• A coercive contraceptive mandate imposes pro-abortion ideology on all with pro-life views.
• The gutting of the only federal conscience regulation in health care opens the door to discrimination.
• The denial of federal funds to a ministry, just for opposing abortions, threatens care for human trafficking victims.
• The administration's court case to restrict faith-based organizations' hiring rights minimizes religious liberty.
• Firings, discrimination and coercion of life-honoring health care professionals imperil health care access.
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While the relationship between economic and religious freedom is complicated, religious freedom advocates should also champion economic freedom because they both rely upon some of the same foundational principles, several of the speakers argued. There are four major themes in the Second Vatican Council's Declaration on Religious Freedom, also known as Dignitatis Humanae, which is Latin for "of the dignity of the human person," noted Jay Richards, assistant research professor in the School of Business and Economics at CUA: Religious freedom should be based upon 1) the fundamental dignity of every human person, 2) freedom of association, 3) the rights of parents to raise their children according to their beliefs, and 4) the God-ordained but limited role of government. A case for economic freedom can also be made based upon those same four principles, Richards argued. The "defenses are more or less the same."
More than 100 legal cases against the HHS mandate are currently open, the archbishop said. "That's keeping us all pretty busy," he admitted. An update to the mandate was recently released and is being studied by the bishops' religious freedom committee. In addition, Archbishop William E. Lori noted the growing threat to religious liberty being posed by "laws redefining marriage." Such laws have led to businesses and religious entities being threatened with fines or closure for seeking to maintain their longstanding beliefs on marriage. Despite the ongoing challenges in the realm of religious freedom, the archbishop called for hope.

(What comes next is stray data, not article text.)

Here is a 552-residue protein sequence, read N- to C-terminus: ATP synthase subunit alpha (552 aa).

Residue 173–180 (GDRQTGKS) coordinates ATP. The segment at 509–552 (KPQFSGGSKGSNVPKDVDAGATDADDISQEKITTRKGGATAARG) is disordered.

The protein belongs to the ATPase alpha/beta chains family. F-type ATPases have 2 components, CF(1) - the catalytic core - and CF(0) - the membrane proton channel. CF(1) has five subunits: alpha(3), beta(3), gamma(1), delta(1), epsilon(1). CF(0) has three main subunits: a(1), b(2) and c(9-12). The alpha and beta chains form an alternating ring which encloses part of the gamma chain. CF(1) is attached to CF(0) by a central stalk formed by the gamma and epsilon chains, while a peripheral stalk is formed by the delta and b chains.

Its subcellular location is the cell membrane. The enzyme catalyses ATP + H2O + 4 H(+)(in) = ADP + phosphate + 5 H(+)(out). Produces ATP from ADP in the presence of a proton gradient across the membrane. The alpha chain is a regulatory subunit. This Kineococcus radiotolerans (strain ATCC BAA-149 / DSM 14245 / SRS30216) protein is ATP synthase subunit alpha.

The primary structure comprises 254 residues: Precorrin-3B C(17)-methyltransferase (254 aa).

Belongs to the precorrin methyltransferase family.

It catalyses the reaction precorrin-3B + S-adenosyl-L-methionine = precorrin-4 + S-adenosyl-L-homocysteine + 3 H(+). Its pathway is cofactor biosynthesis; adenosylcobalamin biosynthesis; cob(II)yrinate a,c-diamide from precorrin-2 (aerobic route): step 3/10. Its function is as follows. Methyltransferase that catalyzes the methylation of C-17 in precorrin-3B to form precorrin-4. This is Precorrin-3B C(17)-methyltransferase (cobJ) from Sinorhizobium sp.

Actions and convictions gain power and permanence in the real world only where the capacities for free economic action are well protected. For religion does not live in conscience alone but in its capacities to act in the world, and to work for the coming of the good, the true, the beautiful, and the self-sacrificing assistance to others to transform this real, concrete Earth of ours. So to act, it must have the wherewithal secured above all by certain economic rights: among them, the ownership and use of private property, the right of association, the right to personal economic initiative, and the right to create new sources of wealth and well-being.
Much worse than the stories about Brendan Eich or Phil Robertson are the stories that involve government coercion, government fines and other punitive action. The examples are well known at this point. Consider Christian-run adoption agencies in Massachusetts and Illinois and Washington, D.C., that have been forced out of the adoption space because they wanted to find homes with married moms and dads for the children they were responsible for. They just wanted to run their adoption agency according to their belief that children deserve a mom and a dad-and the state said no.